Information on artificial intelligence (AI) is flooding the market, media and social channels. Without doubt, itís certainly a topic worth the attention. But, it can be difficult to sift through market hype and grandiose promises to understand exactly how AI can be applied in practical and reliable solutions. Like most technological advances, incorporating new technology into business processes requires significant leadership and effective direction that all stakeholders can easily understand.
Great leaders become great by balancing strategy with tactics, future vision with current reality and strengths with weaknesses Ė all with the goal of accomplishing a clearly defined objective. Great leaders also understand that people are the most valuable resources within their organization. To drive and inspire their success, you must optimize strengths while recognizing inherent weaknesses.
Many of our daily human experiences and interactions involve machines or devices of some sort. Technology is an integral part of our lives. Because of that, itís time to evaluate how we can better use the strengths of machines (while acknowledging their weaknesses) to augment our ability to understand and improve the world around us.
Advances in machine learning have allowed us to create computers that can see, hear and speak to us in a very human way. We might be inclined to say that these computers are intelligent based on the tasks they accomplish and the way they interact with us while performing those tasks. Indeed, computers can learn, understand and make assessments about the world based on information we provide to them.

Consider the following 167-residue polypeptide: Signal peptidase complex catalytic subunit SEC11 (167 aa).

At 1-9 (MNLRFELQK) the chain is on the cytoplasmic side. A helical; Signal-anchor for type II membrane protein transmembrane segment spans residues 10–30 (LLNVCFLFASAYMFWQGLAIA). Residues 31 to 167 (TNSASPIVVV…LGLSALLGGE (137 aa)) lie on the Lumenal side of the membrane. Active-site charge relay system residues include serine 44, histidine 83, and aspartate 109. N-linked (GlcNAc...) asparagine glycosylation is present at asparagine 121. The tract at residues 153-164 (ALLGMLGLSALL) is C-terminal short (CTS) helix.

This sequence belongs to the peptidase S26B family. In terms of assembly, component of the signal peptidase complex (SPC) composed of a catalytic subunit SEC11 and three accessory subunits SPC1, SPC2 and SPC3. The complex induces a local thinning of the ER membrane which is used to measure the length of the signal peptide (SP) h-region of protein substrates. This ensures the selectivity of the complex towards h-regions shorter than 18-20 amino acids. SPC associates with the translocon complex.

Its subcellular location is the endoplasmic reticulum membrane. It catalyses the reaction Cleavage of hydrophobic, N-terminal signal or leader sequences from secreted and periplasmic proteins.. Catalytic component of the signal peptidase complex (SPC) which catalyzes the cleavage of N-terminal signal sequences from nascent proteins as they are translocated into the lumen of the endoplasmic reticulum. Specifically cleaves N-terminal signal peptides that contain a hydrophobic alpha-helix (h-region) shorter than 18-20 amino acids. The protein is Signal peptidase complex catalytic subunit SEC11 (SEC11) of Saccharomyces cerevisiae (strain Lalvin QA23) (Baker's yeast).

We have evolved beyond telling these machines what to do with our data. Now, machines can learn from patterns and anomalies they find in data on their own. These are patterns and anomalies that our human minds canít even feasibly find, due to the sheer size and complex intricacies that exist within the data. A computerís strength comes from its ability to reliably, efficiently and accurately analyze large volumes of data without fatigue.
But, the computer doesnít understand strategy. It is limited to a specific task, which it executes in a very intelligent manner. Its ability to learn and provide insights is limited in scope. It still requires humans to take those insights and determine what role they will play in a larger strategy that accomplishes our identified objectives. If we can harness the strengths of machines and artificial intelligence, while acknowledging the weaknesses, we can use current technologies to achieve future success.